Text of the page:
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globin gene loci. Also, HbVar is currently being updated with a- and b-thalassemia mutation frequency data for more at-risk populations.

PRENATAL AND PREIMPLANTATION GENETIC DIAGNOSIS OF THALASSEMIA Prenatal and preimplantation genetic diagnoses of hemoglobinopathies are two sides of the same coin, which are both aimed at reducing the incidence of thalassemia and the number of affected individuals in at-risk populations. Prenatal diagnosis became possible in the early 1970 s, and in most European countries prenatal diagnosis for couples at risk for Hb disorders is available, with the option of selective abortion [reviewed in Petrou and Modell, 1995]. However, it is widely accepted that the latter cannot be considered an optimal or easy solution. Chorionic villus sampling under ultrasound guidance in the first trimester of pregnancy (1012 weeks of gestation) usually provides sufficient amounts of DNA for further analysis, with a relatively low risk of procedure-related pregnancy loss (0.6% [Seeds, 2004]). Virtually all of the DNA diagnostic methods reported for thalassemia diagnosis are suitable for prenatal diagnosis. It is highly recommended, however, that fetal DNA analysis be performed by two independent DNA diagnostic techniques that yield unambiguous results before a diagnosis is made. Maternal contamination of the fetal tissue is the most common problem, which can lead to false-positive or (even worse) false-negative results. Analysis of fetal polymorphic markers, such as microsatellites, short tandem repeats (STRs), etc., are always used as a control for contamination and are evaluated together with the respective maternal and paternal patterns. PGD is a very early form of prenatal diagnosis in which oocytes or preimplantation embryos are genetically analyzed, so that only those that are judged to be free of the genetic defect under consideration are transferred. Detection of mutations in the HBB and HBA2/HBA1 genes, leading to SCA and b- and athalassemia, has received considerable attention from the PGD community because of their high frequency in certain populations. The strategies developed for thalassemia PGD ideally aim to detect as many different mutations as possible with the same assay, because of the variety of HBB gene mutations. However, only a handful of protocols reported so far meet this goal, using either DGGE analysis [Vrettou et al., 1999] or reverse dot-blot to screen for b-thalassemia [Jiao et al., 2003]. Several other protocols employ restriction enzyme digestion to screen for SCA [Xu et al., 1999] and b-thalassemia [Kuliev et al., 1999; De Rycke et al., 2001], SSCP analysis for PGD of b-thalassemia [El-Hashemite et al., 1997], and a single fluorescent gap-PCR protocol for PGD of a-thalassemia [Piyamongkol et al., 2001].

health professionals as far as prenatal diagnosis and, eventually, termination of pregnancy are concerned. Nevertheless, under certain conditions the couple can be reassured that the phenotype of their affected child will be mild, such as 1) when the parents are silent b-globin gene mutation (i.e., the b1101 C4T mutation (NM000518.4:c.151 C4T)) carriers, resulting in very mild clinical phenotypes in the homozygous state; 2) when mild and severe b -thalassemia mutations are likely to be interacting in the compound heterozygous state; or 3) when b-thalassemia is coinherited with a-globin gene triplication (aaa) or a HPFH condition. Prenatal diagnosis is not offered for such cases [Petrou, 2005, and references therein]. Counseling for couples that are at risk for SCA is often perceived as a relatively simple procedure, but in fact it can be significantly more complex because of variations in the severity of SCA, which can range from very mild to very severe [reviewed in Serjeant, 1993]. However, counseling for couples at risk for a-thalassemia is more straightforward because of the usually hopeless prognosis for an affected fetus and the likelihood of lifethreatening obstetric risks for the mother [Petrou et al., 1992].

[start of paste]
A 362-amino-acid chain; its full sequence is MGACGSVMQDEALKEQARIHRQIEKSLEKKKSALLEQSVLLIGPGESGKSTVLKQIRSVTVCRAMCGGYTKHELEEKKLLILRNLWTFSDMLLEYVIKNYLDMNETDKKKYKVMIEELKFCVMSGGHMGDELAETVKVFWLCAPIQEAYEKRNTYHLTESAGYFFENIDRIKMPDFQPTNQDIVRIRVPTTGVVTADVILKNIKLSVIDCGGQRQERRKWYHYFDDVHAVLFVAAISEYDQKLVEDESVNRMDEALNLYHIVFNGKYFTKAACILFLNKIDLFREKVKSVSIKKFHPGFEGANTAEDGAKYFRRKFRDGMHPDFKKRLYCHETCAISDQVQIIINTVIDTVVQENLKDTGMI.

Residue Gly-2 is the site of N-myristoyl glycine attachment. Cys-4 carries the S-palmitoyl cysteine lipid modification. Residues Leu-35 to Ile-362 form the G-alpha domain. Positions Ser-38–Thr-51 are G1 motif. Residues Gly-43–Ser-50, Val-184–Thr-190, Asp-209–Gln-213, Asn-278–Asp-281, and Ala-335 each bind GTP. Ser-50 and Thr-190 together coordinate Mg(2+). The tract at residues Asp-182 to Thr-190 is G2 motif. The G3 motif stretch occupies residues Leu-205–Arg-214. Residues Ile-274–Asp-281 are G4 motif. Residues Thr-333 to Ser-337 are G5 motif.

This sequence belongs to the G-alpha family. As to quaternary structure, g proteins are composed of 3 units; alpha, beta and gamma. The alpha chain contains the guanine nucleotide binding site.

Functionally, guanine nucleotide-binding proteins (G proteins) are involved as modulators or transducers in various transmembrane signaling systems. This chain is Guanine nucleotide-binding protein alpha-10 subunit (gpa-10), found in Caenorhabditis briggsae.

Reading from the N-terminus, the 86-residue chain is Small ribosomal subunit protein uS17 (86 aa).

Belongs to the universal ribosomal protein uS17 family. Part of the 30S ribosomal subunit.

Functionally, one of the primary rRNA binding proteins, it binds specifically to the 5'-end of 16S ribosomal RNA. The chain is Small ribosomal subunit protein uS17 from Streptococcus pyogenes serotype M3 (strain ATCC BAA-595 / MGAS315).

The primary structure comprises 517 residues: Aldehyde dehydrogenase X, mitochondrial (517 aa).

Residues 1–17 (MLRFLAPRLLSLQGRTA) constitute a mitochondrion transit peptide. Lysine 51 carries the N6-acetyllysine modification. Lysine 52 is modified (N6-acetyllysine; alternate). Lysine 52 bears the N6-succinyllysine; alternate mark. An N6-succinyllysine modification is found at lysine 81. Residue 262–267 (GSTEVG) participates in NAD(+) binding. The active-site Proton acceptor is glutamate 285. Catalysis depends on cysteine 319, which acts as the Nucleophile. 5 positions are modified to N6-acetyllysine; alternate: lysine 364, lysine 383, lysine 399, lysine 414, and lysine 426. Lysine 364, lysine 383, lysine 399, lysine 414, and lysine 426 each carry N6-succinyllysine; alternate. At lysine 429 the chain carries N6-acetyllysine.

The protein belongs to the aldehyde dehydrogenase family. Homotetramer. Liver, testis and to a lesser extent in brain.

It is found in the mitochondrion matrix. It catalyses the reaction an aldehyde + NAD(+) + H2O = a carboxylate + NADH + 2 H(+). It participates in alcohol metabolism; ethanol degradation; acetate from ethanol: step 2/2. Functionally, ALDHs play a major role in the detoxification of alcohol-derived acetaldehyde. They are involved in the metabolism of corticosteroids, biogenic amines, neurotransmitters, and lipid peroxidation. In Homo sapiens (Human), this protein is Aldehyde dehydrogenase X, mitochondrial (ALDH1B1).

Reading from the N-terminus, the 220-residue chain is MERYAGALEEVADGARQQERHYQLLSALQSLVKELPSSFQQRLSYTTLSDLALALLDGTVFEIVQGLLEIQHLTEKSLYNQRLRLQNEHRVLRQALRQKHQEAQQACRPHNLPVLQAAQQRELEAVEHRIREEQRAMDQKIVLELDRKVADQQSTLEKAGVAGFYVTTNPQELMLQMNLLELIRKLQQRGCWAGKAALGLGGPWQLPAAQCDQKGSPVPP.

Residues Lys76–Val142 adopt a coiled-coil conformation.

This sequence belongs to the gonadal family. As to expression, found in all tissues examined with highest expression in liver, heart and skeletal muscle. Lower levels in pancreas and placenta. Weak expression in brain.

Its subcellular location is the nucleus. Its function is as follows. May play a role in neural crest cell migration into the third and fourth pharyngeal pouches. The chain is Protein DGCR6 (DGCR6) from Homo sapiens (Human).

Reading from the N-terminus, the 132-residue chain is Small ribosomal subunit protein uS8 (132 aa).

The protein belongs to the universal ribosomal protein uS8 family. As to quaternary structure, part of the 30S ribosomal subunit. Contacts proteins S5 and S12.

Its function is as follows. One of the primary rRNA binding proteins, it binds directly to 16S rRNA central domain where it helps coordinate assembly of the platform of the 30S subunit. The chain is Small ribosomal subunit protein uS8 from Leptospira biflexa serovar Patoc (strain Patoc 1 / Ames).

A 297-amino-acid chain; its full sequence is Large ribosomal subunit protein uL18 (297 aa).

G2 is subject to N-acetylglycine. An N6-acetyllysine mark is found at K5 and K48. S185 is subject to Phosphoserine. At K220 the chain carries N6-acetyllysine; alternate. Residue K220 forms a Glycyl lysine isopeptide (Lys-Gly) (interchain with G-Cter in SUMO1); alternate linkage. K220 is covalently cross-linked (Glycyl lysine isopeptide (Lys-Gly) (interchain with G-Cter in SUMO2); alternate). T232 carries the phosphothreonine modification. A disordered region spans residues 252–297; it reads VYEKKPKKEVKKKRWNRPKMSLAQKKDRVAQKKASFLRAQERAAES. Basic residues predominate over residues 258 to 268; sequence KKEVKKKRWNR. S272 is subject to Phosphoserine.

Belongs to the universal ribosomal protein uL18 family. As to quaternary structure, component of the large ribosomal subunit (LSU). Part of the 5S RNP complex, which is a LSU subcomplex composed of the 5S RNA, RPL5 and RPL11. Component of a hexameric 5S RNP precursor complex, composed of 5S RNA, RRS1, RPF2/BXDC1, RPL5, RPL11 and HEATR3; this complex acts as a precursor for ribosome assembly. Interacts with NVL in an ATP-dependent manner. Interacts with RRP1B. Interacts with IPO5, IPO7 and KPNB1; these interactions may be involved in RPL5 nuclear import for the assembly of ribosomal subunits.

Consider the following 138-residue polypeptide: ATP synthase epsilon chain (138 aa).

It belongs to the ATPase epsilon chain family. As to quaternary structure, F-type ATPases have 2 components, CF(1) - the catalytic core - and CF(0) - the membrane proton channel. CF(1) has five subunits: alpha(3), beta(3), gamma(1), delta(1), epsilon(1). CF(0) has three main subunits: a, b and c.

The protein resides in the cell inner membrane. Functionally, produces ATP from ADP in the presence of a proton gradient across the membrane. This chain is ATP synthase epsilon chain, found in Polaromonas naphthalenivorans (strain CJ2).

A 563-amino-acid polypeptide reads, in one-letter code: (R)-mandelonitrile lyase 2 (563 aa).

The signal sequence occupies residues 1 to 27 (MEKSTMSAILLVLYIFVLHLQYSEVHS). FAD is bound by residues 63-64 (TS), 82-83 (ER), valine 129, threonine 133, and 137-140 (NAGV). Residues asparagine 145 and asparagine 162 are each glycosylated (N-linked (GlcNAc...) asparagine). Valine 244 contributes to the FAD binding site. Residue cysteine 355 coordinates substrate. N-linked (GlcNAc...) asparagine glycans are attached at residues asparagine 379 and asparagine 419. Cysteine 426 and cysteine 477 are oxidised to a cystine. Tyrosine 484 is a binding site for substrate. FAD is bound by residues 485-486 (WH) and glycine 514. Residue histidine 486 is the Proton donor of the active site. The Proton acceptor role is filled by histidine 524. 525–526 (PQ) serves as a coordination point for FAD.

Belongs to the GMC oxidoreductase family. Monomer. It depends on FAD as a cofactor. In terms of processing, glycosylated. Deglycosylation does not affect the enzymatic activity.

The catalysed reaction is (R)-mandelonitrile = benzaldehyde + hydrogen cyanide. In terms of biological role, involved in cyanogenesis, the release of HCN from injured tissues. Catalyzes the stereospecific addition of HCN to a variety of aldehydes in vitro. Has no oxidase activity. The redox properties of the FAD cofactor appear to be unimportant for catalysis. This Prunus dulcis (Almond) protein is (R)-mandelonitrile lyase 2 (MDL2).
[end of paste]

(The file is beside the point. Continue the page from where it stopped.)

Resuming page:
CONCLUSIONS With existing mutation detection technologies, most of which rely on DNA amplification, almost every known sequence variation that leads to an Hb disorder can be identified. However, apart from the disease-specific investigations used as primary screening tools, very few approaches can distinguish hemoglobinopathies from the vast majority of other inherited disorders for which the same spectrum of techniques has been applied (with generally the same advantages and disadvantages). In the foreseeable future, integration of sample preparation and mutation analysis, as well as higher-throughput approaches, will be necessary to meet the anticipated high demand for thalassemia screening programs. Recent developments in automated high-throughput mutation detection technologies, and the fast pace of discoveries of new globin gene sequence variations dictates the design and implementation of a general screening method with the capacity to identify every globin gene mutation and/or genomic rearrangement possible in both human globin gene clusters and their flanking regions. The construction of globin gene microarrays for resequencing or comparative genomic hybridization (i.e., in the format of short (500600 bp) PCR-amplified fragments or oligonucleotides) could be the solution. Currently, very few genes can be screened with such an approach, which requires an expensive and highly sophisticated hybridization and signal detection infrastructure. Affymetrix (Santa Clara, CA; www. has developed the p53 GeneChips for resequencing purposes, and together with NimbleGen Systems (Madison, WI; offers solutions for both constructing and analyzing custom-made resequencing arrays. The small size of the human globin genes compared to others (i.e., p53 or CFTR genes) can be extremely advantageous and may potentially allow for the incorporation of the entire HBAC and/or HBBC genomic sequences onto one single array.

GENETIC COUNSELING FOR HEMOGLOBINOPATHIES Genetic counseling is very important in view of the phenotypic diversity of thalassemia. Generally, the inheritance of two b-globin gene mutations results in a blood transfusion-dependent thalassemia. However, there are mild b-thalassemia mutations that result in thalassemia intermedia. For instance, when both parents carry the mild b188 C4T mutation (NM_000518.4:c.138C4T, using the cDNA numbering designation), the homozygous state generally results in a very mild clinical phenotype. This type of mild thalassemia poses an ethical dilemma to both parents and

ACKNOWLEDGMENT We are indebted to Dr. Claire Wyman for critically reading this manuscript and offering valuable comments.